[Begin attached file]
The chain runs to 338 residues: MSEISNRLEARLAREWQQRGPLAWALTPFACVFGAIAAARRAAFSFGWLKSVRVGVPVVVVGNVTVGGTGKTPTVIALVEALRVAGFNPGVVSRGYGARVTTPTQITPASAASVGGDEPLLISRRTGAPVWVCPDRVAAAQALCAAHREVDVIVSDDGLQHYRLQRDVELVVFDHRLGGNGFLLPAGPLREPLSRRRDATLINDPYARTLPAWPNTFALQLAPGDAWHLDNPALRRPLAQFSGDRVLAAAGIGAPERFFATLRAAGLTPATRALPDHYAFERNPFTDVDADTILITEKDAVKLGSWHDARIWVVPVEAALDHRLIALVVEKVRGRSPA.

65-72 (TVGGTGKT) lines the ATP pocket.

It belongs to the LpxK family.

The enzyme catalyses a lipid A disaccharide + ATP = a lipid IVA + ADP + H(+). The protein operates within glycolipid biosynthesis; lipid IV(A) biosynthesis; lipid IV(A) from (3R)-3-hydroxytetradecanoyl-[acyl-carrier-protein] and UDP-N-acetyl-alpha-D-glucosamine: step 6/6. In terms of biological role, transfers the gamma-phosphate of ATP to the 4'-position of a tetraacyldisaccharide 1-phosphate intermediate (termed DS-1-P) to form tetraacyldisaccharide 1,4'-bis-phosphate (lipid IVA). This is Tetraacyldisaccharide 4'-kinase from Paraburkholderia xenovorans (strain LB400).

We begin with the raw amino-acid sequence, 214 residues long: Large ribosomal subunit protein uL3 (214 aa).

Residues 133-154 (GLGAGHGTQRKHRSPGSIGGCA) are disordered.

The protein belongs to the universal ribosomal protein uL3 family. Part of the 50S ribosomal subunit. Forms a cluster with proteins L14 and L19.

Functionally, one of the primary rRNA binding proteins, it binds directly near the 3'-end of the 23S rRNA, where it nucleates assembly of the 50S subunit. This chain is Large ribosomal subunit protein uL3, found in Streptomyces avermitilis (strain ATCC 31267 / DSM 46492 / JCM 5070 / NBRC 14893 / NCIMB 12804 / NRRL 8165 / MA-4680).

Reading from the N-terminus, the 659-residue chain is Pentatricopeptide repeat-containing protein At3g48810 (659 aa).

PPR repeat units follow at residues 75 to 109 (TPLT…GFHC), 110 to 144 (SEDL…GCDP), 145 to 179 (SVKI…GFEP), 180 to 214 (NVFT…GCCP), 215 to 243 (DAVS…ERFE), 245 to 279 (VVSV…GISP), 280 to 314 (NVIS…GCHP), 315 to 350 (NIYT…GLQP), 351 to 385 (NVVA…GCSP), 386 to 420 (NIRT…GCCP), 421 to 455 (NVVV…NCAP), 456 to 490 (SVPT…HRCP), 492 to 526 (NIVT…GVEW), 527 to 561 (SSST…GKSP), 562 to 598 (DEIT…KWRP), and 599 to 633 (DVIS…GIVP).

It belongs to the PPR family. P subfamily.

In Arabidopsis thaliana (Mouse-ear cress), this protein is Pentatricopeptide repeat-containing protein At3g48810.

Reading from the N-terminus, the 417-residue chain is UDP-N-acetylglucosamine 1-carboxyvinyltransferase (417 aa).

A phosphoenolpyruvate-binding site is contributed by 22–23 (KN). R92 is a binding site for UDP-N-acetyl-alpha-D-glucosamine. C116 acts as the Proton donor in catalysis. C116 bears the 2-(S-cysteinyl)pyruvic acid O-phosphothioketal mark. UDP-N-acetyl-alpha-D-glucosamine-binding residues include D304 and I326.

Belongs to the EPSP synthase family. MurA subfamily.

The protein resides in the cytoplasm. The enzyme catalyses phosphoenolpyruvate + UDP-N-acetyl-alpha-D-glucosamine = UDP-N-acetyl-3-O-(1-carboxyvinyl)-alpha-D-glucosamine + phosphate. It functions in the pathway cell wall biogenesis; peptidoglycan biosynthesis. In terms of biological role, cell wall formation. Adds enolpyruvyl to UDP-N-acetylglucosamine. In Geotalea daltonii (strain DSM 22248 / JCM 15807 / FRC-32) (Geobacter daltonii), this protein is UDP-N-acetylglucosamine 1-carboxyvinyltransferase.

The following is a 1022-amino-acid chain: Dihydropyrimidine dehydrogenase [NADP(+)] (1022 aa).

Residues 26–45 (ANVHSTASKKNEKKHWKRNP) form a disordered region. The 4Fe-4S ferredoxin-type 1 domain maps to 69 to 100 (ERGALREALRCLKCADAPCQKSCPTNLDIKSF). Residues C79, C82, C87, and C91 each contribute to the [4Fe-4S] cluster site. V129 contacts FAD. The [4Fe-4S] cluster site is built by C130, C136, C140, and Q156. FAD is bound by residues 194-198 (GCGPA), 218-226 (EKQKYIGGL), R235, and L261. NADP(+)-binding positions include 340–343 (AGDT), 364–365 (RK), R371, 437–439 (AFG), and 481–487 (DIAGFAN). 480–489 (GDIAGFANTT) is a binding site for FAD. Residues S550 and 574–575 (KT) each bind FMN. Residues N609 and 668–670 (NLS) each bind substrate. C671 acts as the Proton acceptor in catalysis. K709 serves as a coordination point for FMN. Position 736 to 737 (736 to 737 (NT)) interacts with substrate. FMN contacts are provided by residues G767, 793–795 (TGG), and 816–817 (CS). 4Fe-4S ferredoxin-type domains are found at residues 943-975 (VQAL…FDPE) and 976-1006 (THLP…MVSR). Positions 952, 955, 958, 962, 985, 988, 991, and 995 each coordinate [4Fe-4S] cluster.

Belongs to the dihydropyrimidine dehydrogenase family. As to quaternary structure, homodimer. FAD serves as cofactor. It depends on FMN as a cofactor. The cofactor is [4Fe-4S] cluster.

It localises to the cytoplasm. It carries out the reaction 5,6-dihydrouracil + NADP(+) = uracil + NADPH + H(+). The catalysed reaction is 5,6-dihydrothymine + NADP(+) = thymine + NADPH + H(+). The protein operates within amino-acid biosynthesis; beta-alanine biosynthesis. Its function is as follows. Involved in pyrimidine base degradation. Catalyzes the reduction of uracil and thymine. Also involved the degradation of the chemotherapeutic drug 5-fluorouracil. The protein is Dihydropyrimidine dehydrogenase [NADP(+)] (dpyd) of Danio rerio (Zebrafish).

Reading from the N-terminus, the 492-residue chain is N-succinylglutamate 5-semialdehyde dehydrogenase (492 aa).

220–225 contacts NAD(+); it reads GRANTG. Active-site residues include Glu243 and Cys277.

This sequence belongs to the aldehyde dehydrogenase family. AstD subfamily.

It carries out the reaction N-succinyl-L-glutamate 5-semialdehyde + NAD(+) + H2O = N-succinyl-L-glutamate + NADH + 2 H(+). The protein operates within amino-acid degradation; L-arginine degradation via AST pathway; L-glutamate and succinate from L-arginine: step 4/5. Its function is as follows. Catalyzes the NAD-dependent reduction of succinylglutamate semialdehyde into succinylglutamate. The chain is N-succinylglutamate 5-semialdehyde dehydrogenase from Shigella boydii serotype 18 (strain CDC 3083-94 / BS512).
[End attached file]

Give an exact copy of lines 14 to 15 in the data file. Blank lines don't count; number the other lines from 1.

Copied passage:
A phosphoenolpyruvate-binding site is contributed by 22–23 (KN). R92 is a binding site for UDP-N-acetyl-alpha-D-glucosamine. C116 acts as the Proton donor in catalysis. C116 bears the 2-(S-cysteinyl)pyruvic acid O-phosphothioketal mark. UDP-N-acetyl-alpha-D-glucosamine-binding residues include D304 and I326.

Belongs to the EPSP synthase family. MurA subfamily.